The Another Alaska Airlines MileagePlan promotion is running, this time offering up to a 40% bonus (the maximum) on Mileage Plan miles purchases until October 6th.
This is one of the few ways of purchasing miles cheaply to then redeem on partner airlines like Qantas and Cathay Pacific, and can be useful for cheaper Business Class travel on Qantas to the USA, domestically,
The offer is tiered, so a maximum purchase of 56,000 Mileage Plan miles for $1,182.50 USD – with the ability to purchase multiple chunks of miles it’s possible to fly Cathay Pacific or Qantas to Asia, the US or beyond in Business Class for just a few thousand dollars.
The current Alaska Airlines ‘buy miles’ promotion
The offer is tiered as follows:
- Buy 10,000 – 19,000 miles receive 20% bonus miles
- Buy 20,000 – 39,000 miles receive 30% bonus miles
- Buy 40,000 + miles receive 40% bonus miles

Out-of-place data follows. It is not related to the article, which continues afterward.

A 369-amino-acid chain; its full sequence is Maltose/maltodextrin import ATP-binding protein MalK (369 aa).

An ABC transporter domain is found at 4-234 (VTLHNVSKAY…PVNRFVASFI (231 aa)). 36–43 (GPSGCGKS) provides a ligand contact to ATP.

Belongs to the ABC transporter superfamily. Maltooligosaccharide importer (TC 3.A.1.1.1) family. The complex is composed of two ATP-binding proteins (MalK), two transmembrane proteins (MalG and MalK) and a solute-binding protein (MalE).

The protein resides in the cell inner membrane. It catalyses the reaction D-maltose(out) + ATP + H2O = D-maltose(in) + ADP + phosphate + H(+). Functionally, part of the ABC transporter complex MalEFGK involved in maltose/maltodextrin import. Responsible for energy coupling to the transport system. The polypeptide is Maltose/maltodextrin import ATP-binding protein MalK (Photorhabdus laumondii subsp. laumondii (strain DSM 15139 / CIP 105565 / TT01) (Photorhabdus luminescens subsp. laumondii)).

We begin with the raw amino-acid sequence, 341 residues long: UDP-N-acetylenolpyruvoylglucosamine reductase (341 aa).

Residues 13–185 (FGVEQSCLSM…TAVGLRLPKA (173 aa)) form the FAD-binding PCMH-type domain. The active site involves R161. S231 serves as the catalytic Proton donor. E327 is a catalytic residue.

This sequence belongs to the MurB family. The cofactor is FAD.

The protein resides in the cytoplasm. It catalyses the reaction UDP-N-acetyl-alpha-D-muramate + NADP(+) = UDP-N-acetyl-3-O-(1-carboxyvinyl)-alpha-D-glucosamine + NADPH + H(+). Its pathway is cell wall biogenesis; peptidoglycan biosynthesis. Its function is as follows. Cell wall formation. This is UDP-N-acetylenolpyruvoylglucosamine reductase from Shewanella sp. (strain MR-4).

The best opportunity is to buy the maximum 40,000 miles, for a total of 56,000 miles received with the bonus at a cost of $1182.50 USD.
The purchase of miles is stackable, so you can buy as many chunks of 40,000 miles (plus bonus) as you need. The only limit is 4 transactions in 30 days on the same credit card which is applied from points.com – so use a different card number for more transactions, but with your same Mileage Plan account, and you should be fine.
Of course the worsening AUD:USD exchange rate does make overseas miles purchases more expensive right now – which makes the advice for ‘don’t buy miles unless you have a plan to redeem’ even more pertinent.
These are my favourite redemption opportunities for cheap business class travel from Australia with Mileage Plan redemptions:
|Example||Cost (USD) when maximising current promotion|
|Fiji Airways: 45,000 miles one way from Australia (or New Zealand) to Hawaii in Fiji Airways Business Class||$949.5|
|Cathay Pacific: 30,000 miles one way from Australia to Hong Kong in Cathay Pacific Business Class||$633|
|Cathay Pacific: 60,000 miles one way from Australia to the USA in Cathay Pacific Business Class||$1266|
|Korean Air: 125,000 miles return (no one-ways) from Australia to the USA in Korean Air Business Class||$2637.5|